Lynyrd Skynyrd Biography
The surviving band members re-formed in 1987 for a reunion tour with lead vocalist Johnny Van Zant, the younger brother of lead singer and founder Ronnie Van Zant. The re-formed band continues to tour and record with co-founding member Gary Rossington and core members Johnny Van Zant, along with guitarist Rickey Medlocke, who recorded with the band for a short time in the early 1970s. Drummer Michael Cartellone has recorded and toured with the band since 1999. Lynyrd Skynyrd was inducted into the Rock and Roll Hall of Fame on March 13, 2006.
In the summer of 1964, teenage friends Ronnie Van Zant, Allen Collins, and Gary Rossington formed the earliest incarnation of the band in Jacksonville, Florida as My Backyard. The band then changed its name to The Noble Five. The band used different names before using One Percent during 1968.
In 1969, Van Zant sought a new name. The group settled on Leonard Skinnerd, a mocking tribute to a physical-education teacher at Robert E. Lee High School, Leonard Skinner, who was notorious for strictly enforcing the school's policy against boys having long hair. Rossington dropped out of school, tired of being hassled about his hair.The more distinctive spelling was being used at least as early as 1970. Despite their high school acrimony, the band developed a friendlier relationship with Skinner in later years, and invited him to introduce them at a concert in the Jacksonville Memorial Coliseum.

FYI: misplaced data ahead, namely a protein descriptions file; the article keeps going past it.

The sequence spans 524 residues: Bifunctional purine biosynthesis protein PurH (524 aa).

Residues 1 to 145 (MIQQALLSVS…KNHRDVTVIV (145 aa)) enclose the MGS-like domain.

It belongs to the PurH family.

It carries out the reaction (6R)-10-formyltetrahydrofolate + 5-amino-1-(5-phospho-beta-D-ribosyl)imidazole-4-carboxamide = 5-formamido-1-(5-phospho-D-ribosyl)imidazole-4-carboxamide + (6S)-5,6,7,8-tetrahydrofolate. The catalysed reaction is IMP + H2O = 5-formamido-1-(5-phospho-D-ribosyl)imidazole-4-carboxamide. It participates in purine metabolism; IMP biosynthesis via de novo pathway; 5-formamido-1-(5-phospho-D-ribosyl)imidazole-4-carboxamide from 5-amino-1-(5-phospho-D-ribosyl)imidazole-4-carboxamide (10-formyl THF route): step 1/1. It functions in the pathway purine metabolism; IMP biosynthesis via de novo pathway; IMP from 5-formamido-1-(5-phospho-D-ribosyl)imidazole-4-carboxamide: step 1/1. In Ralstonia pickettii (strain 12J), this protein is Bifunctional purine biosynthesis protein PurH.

Skinner also allowed the band to use a photo of his Leonard Skinner Realty sign for the inside of their third album.
By 1970, Lynyrd Skynyrd had become a top band in Jacksonville, headlining at some local concerts, and opening for several national acts. Pat Armstrong, a Jacksonville native and partner in Macon-based Hustlers Inc. with Phil Walden's younger brother, Alan Walden, became the band's managers. Armstrong left Hustlers shortly thereafter to start his own agency. Walden stayed with the band until 1974, when management was turned over to Peter Rudge. The band continued to perform throughout the South in the early 1970s, further developing their hard-driving (blues rock) sound and image, and experimenting with recording their sound in a studio.